Hakai Magazine

A closeup view of the web of a salmon fishing gillnet
A new analysis suggests California drift gill net swordfishers’ self-reported by-catch rates are difficult to take at face value. Photo by Design Pics Inc/Alamy Stock Photo

If a Turtle Is Caught in a Gill Net and No One Is Watching …

Does its capture get recorded in a legally mandated by-catch report?

Authored by

by Alastair Bland

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A recent investigation of the California drift gill net swordfishery has revealed a stark discrepancy between fishers’ self-reported accounts of by-catch rates and independently verified figures. Though the examination is of just one fishery, the finding casts doubt on the value of commercial fishers’ self-reporting.

In the new report, based on data garnered through a public records request to the US National Marine Fisheries Service, scientists with the environmental nonprofit Oceana show that while independent observers assigned to monitor California drift gill net swordfishing boats reported 292 entangled marine mammals and four sea turtles between 2001 and 2018, fishers working other boats in that same fishery claimed to have caught fewer than 30 marine mammals and zero sea turtles over the same period.

Given that observers only joined one swordfish gill netting trip in five, and that California’s swordfishers are required by law to self-report their by-catch, the dearth of self-reported incidents suggests a trove of missing data. Extrapolating from independently reported data, the report’s authors calculated that this small fleet of roughly 20 boats neglected to report more than 1,000 entangled whales and sea turtles.

“There’s just no possible way that there would be almost no by-catch on the unobserved boats,” says Geoff Shester, the report’s lead author and a senior scientist with Oceana.

In 2018, a law was passed banning the use of drift gill nets in California by 2024. But the investigation speaks to a larger issue—the degree to which sound fishery management relies on independent observers. Oceana, for one, wants to see observers placed on every boat in California’s drift gill net fleet for the next several years until the gear is no longer used.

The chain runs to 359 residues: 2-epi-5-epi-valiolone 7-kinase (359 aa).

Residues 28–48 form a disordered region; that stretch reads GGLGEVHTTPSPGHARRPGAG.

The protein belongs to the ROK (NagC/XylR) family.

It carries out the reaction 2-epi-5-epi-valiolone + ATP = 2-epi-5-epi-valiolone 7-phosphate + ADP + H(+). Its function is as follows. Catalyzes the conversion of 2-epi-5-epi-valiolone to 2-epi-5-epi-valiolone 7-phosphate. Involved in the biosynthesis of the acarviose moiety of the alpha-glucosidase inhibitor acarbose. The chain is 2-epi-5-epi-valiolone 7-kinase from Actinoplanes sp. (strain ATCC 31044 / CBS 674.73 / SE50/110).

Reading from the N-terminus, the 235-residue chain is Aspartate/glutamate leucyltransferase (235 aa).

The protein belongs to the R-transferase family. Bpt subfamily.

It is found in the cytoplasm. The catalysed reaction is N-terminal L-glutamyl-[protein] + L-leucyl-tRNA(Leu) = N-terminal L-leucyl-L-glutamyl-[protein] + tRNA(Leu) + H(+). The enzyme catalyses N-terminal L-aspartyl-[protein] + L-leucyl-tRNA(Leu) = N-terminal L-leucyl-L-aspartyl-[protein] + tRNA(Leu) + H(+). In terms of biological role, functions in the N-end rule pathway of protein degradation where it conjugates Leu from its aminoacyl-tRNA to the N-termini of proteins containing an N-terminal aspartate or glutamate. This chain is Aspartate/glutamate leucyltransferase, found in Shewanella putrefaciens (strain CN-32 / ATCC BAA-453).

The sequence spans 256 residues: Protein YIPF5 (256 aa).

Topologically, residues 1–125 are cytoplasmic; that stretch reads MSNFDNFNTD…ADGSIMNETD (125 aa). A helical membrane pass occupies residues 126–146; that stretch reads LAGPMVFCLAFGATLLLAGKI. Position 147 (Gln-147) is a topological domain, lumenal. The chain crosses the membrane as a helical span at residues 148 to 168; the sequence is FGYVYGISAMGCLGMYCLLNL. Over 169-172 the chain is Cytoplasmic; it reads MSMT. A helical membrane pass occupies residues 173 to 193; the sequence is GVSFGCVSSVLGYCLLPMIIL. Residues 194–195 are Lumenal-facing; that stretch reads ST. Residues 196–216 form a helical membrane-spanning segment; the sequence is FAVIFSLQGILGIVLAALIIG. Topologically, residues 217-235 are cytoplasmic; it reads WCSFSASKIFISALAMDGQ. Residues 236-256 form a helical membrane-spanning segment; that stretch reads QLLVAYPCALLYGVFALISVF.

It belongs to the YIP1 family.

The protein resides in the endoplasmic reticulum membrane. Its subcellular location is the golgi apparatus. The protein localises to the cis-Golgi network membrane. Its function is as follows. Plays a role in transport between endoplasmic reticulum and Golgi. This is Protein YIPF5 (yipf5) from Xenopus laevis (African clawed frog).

Fisheries experts, including James Carretta, a scientist with the US National Marine Fisheries Service who has closely studied California’s swordfish gill net fishery, are not surprised by Oceana’s findings.

“This is a perennial issue that has been discussed in marine mammal stock assessment reports as far back as I can remember,” says Carretta. He says Oceana’s findings confirm that fishers may conceal information that could undermine their industry.

The motive for fishers to keep quiet when they catch non-target animals is widely recognized: excessive take of certain protected species can lead to stricter rules or even a premature end to a fishing season. Elsewhere in California, for example, high humpback whale entanglement rates have contributed to the decision to cut the Dungeness crab season short.

Matthew Savoca, a postdoctoral researcher at Stanford University in California who was not involved in the research, says Oceana’s findings are concerning. But, he adds, they must be considered in the context of commercial fisheries worldwide. “Whether this study is shocking to you or not, what should be more shocking is that most countries don’t track fishery by-catch at all,” Savoca says.

Savoca coauthored a recent study that showed by-catch rates by US fisheries are generally decreasing, and he says supporting US fisheries is a relatively good alternative to buying imported seafood.

“If the California swordfish fishery was shut down, the United States’ demand for swordfish wouldn’t go away,” he says. “We’d just import swordfish from other countries with less oversight.”

Carretta says Oceana’s findings highlight a real problem in fishery management, but says it’s important not to assume that missing data on by-catch means fisheries are unsustainable. The National Marine Fisheries Service, Carretta explains, uses estimates of total by-catch, not just observed by-catch, when devising fishing regulations and season limits.

However, the rarer a species is, the fewer by-catch events there are and the less data there is to extrapolate, making it difficult to estimate unobserved fishing impacts—an issue Carretta has discussed in published research. At the same time, the rarer a species is, the more significant each accidental catch is, making it critical in Shester’s opinion that every individual be accounted for.

“With low observer coverage in a fishery where you’re catching endangered sea turtles or sperm whales, where every single animal makes a huge difference as far as population impacts, you’ve got to have 100 percent observer coverage,” Shester says.

Carretta’s own work, published in 2020, shows that 100 percent observer coverage is needed to accurately assess by-catch of leatherback sea turtles by California’s drift gill net fishery. Other fisheries, Shester says, also merit full observer coverage, especially those using trawl nets and pelagic longlines. For other species, including numerous marine mammals, more than 90 percent of trips must be monitored to get accurate figures.

However, Savoca is careful to point out that full observer coverage would do little more than produce more accurate by-catch data. “It won’t stop by-catch,” he says.